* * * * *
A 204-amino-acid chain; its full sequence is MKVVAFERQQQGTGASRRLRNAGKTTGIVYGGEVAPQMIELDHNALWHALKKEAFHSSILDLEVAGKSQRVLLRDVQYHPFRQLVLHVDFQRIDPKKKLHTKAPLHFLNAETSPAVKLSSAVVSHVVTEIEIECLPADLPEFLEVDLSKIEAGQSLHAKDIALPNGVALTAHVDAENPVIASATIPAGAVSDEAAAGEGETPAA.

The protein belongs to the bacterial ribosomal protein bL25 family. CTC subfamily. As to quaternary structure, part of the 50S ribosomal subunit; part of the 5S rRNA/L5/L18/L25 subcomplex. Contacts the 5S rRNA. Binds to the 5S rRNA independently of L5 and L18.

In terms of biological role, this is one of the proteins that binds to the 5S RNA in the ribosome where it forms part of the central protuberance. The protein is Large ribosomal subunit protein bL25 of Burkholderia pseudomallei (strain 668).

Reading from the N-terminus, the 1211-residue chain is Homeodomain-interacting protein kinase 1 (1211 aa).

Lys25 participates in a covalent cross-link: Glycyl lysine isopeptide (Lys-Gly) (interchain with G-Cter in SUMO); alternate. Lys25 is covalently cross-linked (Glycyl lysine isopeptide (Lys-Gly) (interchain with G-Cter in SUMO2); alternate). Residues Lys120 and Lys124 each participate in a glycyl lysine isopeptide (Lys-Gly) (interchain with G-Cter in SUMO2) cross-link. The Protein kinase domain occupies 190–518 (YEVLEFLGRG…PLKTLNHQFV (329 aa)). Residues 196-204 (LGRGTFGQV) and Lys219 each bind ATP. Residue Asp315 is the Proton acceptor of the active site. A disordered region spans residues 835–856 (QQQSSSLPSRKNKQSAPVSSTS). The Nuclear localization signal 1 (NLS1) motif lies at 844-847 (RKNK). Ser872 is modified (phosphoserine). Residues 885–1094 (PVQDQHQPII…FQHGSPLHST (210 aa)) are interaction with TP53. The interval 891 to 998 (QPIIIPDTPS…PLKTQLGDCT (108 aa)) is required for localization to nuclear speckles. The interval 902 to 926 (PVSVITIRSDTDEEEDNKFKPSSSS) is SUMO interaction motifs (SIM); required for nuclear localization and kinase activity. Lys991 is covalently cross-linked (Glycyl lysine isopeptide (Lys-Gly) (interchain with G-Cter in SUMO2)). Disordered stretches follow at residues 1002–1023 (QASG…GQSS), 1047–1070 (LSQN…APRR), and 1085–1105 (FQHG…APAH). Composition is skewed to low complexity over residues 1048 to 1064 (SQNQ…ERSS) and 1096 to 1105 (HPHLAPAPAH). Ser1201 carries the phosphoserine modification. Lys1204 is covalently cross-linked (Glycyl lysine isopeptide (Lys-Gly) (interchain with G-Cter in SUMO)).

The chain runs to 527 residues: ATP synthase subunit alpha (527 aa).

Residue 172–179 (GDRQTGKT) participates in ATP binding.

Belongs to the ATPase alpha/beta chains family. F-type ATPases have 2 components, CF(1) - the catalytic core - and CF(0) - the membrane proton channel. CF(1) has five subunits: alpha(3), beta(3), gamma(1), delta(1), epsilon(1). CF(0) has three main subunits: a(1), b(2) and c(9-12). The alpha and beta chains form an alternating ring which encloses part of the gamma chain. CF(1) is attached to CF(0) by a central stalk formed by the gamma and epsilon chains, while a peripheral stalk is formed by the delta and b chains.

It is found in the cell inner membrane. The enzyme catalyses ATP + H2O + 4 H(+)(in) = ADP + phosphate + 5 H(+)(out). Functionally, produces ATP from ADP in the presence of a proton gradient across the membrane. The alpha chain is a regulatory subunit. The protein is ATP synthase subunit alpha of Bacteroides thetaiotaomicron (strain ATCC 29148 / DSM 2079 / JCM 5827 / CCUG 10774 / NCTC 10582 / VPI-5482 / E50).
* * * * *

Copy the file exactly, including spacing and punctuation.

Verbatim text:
A 204-amino-acid chain; its full sequence is MKVVAFERQQQGTGASRRLRNAGKTTGIVYGGEVAPQMIELDHNALWHALKKEAFHSSILDLEVAGKSQRVLLRDVQYHPFRQLVLHVDFQRIDPKKKLHTKAPLHFLNAETSPAVKLSSAVVSHVVTEIEIECLPADLPEFLEVDLSKIEAGQSLHAKDIALPNGVALTAHVDAENPVIASATIPAGAVSDEAAAGEGETPAA.

The protein belongs to the bacterial ribosomal protein bL25 family. CTC subfamily. As to quaternary structure, part of the 50S ribosomal subunit; part of the 5S rRNA/L5/L18/L25 subcomplex. Contacts the 5S rRNA. Binds to the 5S rRNA independently of L5 and L18.

In terms of biological role, this is one of the proteins that binds to the 5S RNA in the ribosome where it forms part of the central protuberance. The protein is Large ribosomal subunit protein bL25 of Burkholderia pseudomallei (strain 668).

Reading from the N-terminus, the 1211-residue chain is Homeodomain-interacting protein kinase 1 (1211 aa).

Lys25 participates in a covalent cross-link: Glycyl lysine isopeptide (Lys-Gly) (interchain with G-Cter in SUMO); alternate. Lys25 is covalently cross-linked (Glycyl lysine isopeptide (Lys-Gly) (interchain with G-Cter in SUMO2); alternate). Residues Lys120 and Lys124 each participate in a glycyl lysine isopeptide (Lys-Gly) (interchain with G-Cter in SUMO2) cross-link. The Protein kinase domain occupies 190–518 (YEVLEFLGRG…PLKTLNHQFV (329 aa)). Residues 196-204 (LGRGTFGQV) and Lys219 each bind ATP. Residue Asp315 is the Proton acceptor of the active site. A disordered region spans residues 835–856 (QQQSSSLPSRKNKQSAPVSSTS). The Nuclear localization signal 1 (NLS1) motif lies at 844-847 (RKNK). Ser872 is modified (phosphoserine). Residues 885–1094 (PVQDQHQPII…FQHGSPLHST (210 aa)) are interaction with TP53. The interval 891 to 998 (QPIIIPDTPS…PLKTQLGDCT (108 aa)) is required for localization to nuclear speckles. The interval 902 to 926 (PVSVITIRSDTDEEEDNKFKPSSSS) is SUMO interaction motifs (SIM); required for nuclear localization and kinase activity. Lys991 is covalently cross-linked (Glycyl lysine isopeptide (Lys-Gly) (interchain with G-Cter in SUMO2)). Disordered stretches follow at residues 1002–1023 (QASG…GQSS), 1047–1070 (LSQN…APRR), and 1085–1105 (FQHG…APAH). Composition is skewed to low complexity over residues 1048 to 1064 (SQNQ…ERSS) and 1096 to 1105 (HPHLAPAPAH). Ser1201 carries the phosphoserine modification. Lys1204 is covalently cross-linked (Glycyl lysine isopeptide (Lys-Gly) (interchain with G-Cter in SUMO)).

The chain runs to 527 residues: ATP synthase subunit alpha (527 aa).

Residue 172–179 (GDRQTGKT) participates in ATP binding.

Belongs to the ATPase alpha/beta chains family. F-type ATPases have 2 components, CF(1) - the catalytic core - and CF(0) - the membrane proton channel. CF(1) has five subunits: alpha(3), beta(3), gamma(1), delta(1), epsilon(1). CF(0) has three main subunits: a(1), b(2) and c(9-12). The alpha and beta chains form an alternating ring which encloses part of the gamma chain. CF(1) is attached to CF(0) by a central stalk formed by the gamma and epsilon chains, while a peripheral stalk is formed by the delta and b chains.

It is found in the cell inner membrane. The enzyme catalyses ATP + H2O + 4 H(+)(in) = ADP + phosphate + 5 H(+)(out). Functionally, produces ATP from ADP in the presence of a proton gradient across the membrane. The alpha chain is a regulatory subunit. The protein is ATP synthase subunit alpha of Bacteroides thetaiotaomicron (strain ATCC 29148 / DSM 2079 / JCM 5827 / CCUG 10774 / NCTC 10582 / VPI-5482 / E50).